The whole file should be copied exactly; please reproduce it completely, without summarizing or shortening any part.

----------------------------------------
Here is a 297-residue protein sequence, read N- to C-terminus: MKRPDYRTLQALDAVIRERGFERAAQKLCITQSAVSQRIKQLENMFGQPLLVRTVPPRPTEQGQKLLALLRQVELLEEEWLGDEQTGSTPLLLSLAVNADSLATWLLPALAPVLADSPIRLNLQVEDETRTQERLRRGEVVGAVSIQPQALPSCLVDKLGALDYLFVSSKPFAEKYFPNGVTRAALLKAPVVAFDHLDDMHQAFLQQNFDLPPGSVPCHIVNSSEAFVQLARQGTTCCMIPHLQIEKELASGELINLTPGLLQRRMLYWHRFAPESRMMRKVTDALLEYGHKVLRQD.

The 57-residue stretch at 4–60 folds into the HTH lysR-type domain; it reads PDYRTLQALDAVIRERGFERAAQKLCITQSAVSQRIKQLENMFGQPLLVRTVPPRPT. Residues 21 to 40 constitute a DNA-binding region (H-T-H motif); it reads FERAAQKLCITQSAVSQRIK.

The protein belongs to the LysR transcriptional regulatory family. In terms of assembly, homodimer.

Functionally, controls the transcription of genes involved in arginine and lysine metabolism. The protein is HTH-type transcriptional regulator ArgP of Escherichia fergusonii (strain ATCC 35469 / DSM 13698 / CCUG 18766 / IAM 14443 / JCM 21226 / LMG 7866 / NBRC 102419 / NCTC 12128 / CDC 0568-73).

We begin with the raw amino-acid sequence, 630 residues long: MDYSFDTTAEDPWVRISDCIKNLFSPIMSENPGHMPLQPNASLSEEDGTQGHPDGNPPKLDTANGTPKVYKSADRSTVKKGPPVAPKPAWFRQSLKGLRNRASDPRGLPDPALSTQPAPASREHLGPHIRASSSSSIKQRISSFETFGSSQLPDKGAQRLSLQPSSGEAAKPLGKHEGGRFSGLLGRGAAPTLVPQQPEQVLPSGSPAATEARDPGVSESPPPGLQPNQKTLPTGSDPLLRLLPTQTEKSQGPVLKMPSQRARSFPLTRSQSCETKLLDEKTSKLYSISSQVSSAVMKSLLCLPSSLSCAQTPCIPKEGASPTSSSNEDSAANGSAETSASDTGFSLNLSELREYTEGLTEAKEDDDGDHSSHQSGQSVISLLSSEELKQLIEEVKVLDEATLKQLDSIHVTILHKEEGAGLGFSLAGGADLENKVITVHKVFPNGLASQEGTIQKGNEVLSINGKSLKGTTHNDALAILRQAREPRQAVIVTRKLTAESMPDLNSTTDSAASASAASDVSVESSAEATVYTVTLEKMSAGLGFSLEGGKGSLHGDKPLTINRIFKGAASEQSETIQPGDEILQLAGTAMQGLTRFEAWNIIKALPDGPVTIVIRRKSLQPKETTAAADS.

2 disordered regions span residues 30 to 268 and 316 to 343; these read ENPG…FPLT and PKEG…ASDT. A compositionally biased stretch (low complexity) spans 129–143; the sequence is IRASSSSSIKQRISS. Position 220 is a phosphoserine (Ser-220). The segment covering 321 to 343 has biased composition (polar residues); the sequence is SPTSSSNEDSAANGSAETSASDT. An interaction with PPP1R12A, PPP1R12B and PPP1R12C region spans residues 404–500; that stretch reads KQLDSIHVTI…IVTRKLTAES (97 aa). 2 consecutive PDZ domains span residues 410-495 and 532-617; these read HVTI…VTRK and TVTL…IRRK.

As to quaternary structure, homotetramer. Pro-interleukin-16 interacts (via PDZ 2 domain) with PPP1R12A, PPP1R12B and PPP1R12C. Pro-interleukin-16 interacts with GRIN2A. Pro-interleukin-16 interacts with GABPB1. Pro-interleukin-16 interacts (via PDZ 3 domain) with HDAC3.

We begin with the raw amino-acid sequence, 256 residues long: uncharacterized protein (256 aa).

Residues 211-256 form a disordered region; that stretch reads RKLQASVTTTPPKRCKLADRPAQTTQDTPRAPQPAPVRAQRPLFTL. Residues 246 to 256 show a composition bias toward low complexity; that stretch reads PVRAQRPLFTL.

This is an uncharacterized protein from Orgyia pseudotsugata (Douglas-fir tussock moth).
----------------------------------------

Here is a 297-residue protein sequence, read N- to C-terminus: MKRPDYRTLQALDAVIRERGFERAAQKLCITQSAVSQRIKQLENMFGQPLLVRTVPPRPTEQGQKLLALLRQVELLEEEWLGDEQTGSTPLLLSLAVNADSLATWLLPALAPVLADSPIRLNLQVEDETRTQERLRRGEVVGAVSIQPQALPSCLVDKLGALDYLFVSSKPFAEKYFPNGVTRAALLKAPVVAFDHLDDMHQAFLQQNFDLPPGSVPCHIVNSSEAFVQLARQGTTCCMIPHLQIEKELASGELINLTPGLLQRRMLYWHRFAPESRMMRKVTDALLEYGHKVLRQD.

The 57-residue stretch at 4–60 folds into the HTH lysR-type domain; it reads PDYRTLQALDAVIRERGFERAAQKLCITQSAVSQRIKQLENMFGQPLLVRTVPPRPT. Residues 21 to 40 constitute a DNA-binding region (H-T-H motif); it reads FERAAQKLCITQSAVSQRIK.

The protein belongs to the LysR transcriptional regulatory family. In terms of assembly, homodimer.

Functionally, controls the transcription of genes involved in arginine and lysine metabolism. The protein is HTH-type transcriptional regulator ArgP of Escherichia fergusonii (strain ATCC 35469 / DSM 13698 / CCUG 18766 / IAM 14443 / JCM 21226 / LMG 7866 / NBRC 102419 / NCTC 12128 / CDC 0568-73).

We begin with the raw amino-acid sequence, 630 residues long: MDYSFDTTAEDPWVRISDCIKNLFSPIMSENPGHMPLQPNASLSEEDGTQGHPDGNPPKLDTANGTPKVYKSADRSTVKKGPPVAPKPAWFRQSLKGLRNRASDPRGLPDPALSTQPAPASREHLGPHIRASSSSSIKQRISSFETFGSSQLPDKGAQRLSLQPSSGEAAKPLGKHEGGRFSGLLGRGAAPTLVPQQPEQVLPSGSPAATEARDPGVSESPPPGLQPNQKTLPTGSDPLLRLLPTQTEKSQGPVLKMPSQRARSFPLTRSQSCETKLLDEKTSKLYSISSQVSSAVMKSLLCLPSSLSCAQTPCIPKEGASPTSSSNEDSAANGSAETSASDTGFSLNLSELREYTEGLTEAKEDDDGDHSSHQSGQSVISLLSSEELKQLIEEVKVLDEATLKQLDSIHVTILHKEEGAGLGFSLAGGADLENKVITVHKVFPNGLASQEGTIQKGNEVLSINGKSLKGTTHNDALAILRQAREPRQAVIVTRKLTAESMPDLNSTTDSAASASAASDVSVESSAEATVYTVTLEKMSAGLGFSLEGGKGSLHGDKPLTINRIFKGAASEQSETIQPGDEILQLAGTAMQGLTRFEAWNIIKALPDGPVTIVIRRKSLQPKETTAAADS.

2 disordered regions span residues 30 to 268 and 316 to 343; these read ENPG…FPLT and PKEG…ASDT. A compositionally biased stretch (low complexity) spans 129–143; the sequence is IRASSSSSIKQRISS. Position 220 is a phosphoserine (Ser-220). The segment covering 321 to 343 has biased composition (polar residues); the sequence is SPTSSSNEDSAANGSAETSASDT. An interaction with PPP1R12A, PPP1R12B and PPP1R12C region spans residues 404–500; that stretch reads KQLDSIHVTI…IVTRKLTAES (97 aa). 2 consecutive PDZ domains span residues 410-495 and 532-617; these read HVTI…VTRK and TVTL…IRRK.

As to quaternary structure, homotetramer. Pro-interleukin-16 interacts (via PDZ 2 domain) with PPP1R12A, PPP1R12B and PPP1R12C. Pro-interleukin-16 interacts with GRIN2A. Pro-interleukin-16 interacts with GABPB1. Pro-interleukin-16 interacts (via PDZ 3 domain) with HDAC3.

We begin with the raw amino-acid sequence, 256 residues long: uncharacterized protein (256 aa).

Residues 211-256 form a disordered region; that stretch reads RKLQASVTTTPPKRCKLADRPAQTTQDTPRAPQPAPVRAQRPLFTL. Residues 246 to 256 show a composition bias toward low complexity; that stretch reads PVRAQRPLFTL.

This is an uncharacterized protein from Orgyia pseudotsugata (Douglas-fir tussock moth).